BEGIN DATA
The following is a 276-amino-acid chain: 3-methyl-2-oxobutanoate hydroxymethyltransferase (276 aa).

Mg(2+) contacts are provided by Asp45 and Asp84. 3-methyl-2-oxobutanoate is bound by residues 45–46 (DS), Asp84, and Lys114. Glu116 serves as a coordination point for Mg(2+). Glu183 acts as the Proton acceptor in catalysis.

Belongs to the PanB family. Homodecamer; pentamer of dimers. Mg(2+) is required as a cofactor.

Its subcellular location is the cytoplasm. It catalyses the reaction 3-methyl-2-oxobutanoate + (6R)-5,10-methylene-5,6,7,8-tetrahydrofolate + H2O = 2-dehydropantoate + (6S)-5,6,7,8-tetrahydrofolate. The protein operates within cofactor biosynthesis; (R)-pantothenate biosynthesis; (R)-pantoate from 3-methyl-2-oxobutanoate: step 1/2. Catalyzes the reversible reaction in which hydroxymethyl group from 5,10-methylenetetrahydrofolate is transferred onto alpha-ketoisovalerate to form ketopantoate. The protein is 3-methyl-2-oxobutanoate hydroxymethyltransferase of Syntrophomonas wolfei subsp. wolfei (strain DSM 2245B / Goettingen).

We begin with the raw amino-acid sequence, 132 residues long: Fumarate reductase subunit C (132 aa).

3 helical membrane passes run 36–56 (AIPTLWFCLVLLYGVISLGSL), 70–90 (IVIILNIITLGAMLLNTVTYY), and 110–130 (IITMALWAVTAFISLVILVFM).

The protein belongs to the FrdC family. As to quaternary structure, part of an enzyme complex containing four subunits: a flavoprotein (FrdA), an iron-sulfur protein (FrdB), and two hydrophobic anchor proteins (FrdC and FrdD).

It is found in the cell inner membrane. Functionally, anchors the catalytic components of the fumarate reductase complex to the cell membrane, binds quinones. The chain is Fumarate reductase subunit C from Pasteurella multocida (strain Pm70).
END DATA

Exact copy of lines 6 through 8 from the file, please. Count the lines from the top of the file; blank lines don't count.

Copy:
3 helical membrane passes run 36–56 (AIPTLWFCLVLLYGVISLGSL), 70–90 (IVIILNIITLGAMLLNTVTYY), and 110–130 (IITMALWAVTAFISLVILVFM).

The protein belongs to the FrdC family. As to quaternary structure, part of an enzyme complex containing four subunits: a flavoprotein (FrdA), an iron-sulfur protein (FrdB), and two hydrophobic anchor proteins (FrdC and FrdD).

It is found in the cell inner membrane. Functionally, anchors the catalytic components of the fumarate reductase complex to the cell membrane, binds quinones. The chain is Fumarate reductase subunit C from Pasteurella multocida (strain Pm70).